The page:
Malawi meeting shows how to make forestry fair and sustainable
Malawi will next week host experts from 10 countries to share the findings of an innovative project that puts social justice and equity at the heart of forest management.
The Forest Governance Learning Group (FGLG) is a groundbreaking initiative of the International Institute for Environment and Development, with country based teams in Cameroon, Malawi, Mozambique, Ghana, India, Indonesia, South Africa, Uganda, Vietnam.
Each team brings together researchers, policymakers, non-governmental organisations, and representatives from communities and businesses to identify how to manage forests for social and economic benefit in a sustainable way.
Members of the national FGLG teams will gather in Zomba on 2-5 December to assess achievements, share effective tactics and plan for a new five-year programme. Malawi's FGLG will share its many success stories with teams from the other nations.
Malawi's FGLG team has been instrumental in showing that charcoal production has a major role to play in development. Their landmark report published this year showed that this is Malawi’s most valuable sector after tea and tobacco, but with all 92,800 entrepreneurs involved currently classed as illegal improved policies are needed to make the sector sustainable.
Mr Bright Sibale, director of the Centre for Development Management is hosting the event in collaboration with Malawi’s Department of Forestry.
"Malawi's government recognises the role the forestry plays in the country’s economic and social development," says Sibale. "Yet forestry faces governance challenges and injustices that often originate from beyond the sector."
The sector is poorly funded, and there are high rates of deforestation due to weak enforcement of land and forest laws. Other problems include unjust farming practices and limited community rights of access and control.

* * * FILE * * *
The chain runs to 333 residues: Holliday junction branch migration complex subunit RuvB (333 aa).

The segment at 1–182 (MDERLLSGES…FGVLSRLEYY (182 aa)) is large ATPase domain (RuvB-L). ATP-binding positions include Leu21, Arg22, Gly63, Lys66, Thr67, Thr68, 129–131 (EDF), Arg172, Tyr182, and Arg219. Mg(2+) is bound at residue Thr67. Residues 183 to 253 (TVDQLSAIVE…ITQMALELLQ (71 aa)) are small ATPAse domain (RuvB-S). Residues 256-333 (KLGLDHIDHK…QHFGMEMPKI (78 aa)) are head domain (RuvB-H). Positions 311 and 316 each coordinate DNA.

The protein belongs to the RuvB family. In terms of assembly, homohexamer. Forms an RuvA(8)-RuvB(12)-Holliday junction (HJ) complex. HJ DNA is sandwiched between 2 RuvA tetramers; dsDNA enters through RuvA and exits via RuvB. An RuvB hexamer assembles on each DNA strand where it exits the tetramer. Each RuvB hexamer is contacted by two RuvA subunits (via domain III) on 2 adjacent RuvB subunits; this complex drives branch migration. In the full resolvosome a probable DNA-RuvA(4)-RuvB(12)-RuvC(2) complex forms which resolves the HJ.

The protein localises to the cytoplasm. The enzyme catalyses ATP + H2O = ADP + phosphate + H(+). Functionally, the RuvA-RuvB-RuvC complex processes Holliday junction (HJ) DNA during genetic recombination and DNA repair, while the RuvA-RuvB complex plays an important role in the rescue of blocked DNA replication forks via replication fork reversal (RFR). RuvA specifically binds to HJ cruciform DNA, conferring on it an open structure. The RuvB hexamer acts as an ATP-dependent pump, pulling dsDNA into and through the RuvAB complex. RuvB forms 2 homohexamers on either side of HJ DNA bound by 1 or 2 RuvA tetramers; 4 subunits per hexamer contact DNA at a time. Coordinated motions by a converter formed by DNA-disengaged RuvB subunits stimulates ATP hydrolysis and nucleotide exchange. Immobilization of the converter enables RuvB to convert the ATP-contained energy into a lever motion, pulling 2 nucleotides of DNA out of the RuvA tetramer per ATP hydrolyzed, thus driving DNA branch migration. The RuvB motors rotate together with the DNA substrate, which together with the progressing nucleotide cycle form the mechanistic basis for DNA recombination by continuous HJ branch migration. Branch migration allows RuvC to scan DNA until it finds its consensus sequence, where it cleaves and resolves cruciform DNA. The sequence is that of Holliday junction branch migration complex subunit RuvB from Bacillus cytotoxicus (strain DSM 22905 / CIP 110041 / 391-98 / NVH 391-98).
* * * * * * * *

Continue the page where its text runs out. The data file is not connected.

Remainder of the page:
"It will be important for Malawi to address these issues before we can achieve sustainable economic and social development as outlined in the Malawi Growth and Development Strategy," adds Sibale. "The Forest Governance Learning Group is an ideal mechanism to address these cross-sectoral injustices, which have harmed the forestry sector over the past decade."
Malawi's FGLG has also been instrumental in assessing the opportunities and constraints facing four further forest enterprise sectors (timber, cane furniture, carving and tree fruit juices) and showed how improved forest governance can benefit communities — if they are empowered. Their report will be launched at the Zomba meeting.
"Many forest problems boil down to questions of injustice," says James Mayers, head of the Natural Resources Group at IIED which coordinates the FGLG. "More powerful interests manipulate the system at the expense of those who have the rights to access and the abilities to manage forests."
"The Forest Governance Learning Group has shown how these injustices can be worked on. It has even overturned some of them," adds Mayers. "As we meet in Malawi, governments are negotiating a global deal for forest-based climate strategies at the UN summit in Poland. Getting the basic building blocks of good forest governance right has never had more importance."
Mr Bright Sibale - +265 (0) 8839847 / +265 (0)9839847. email@example.com
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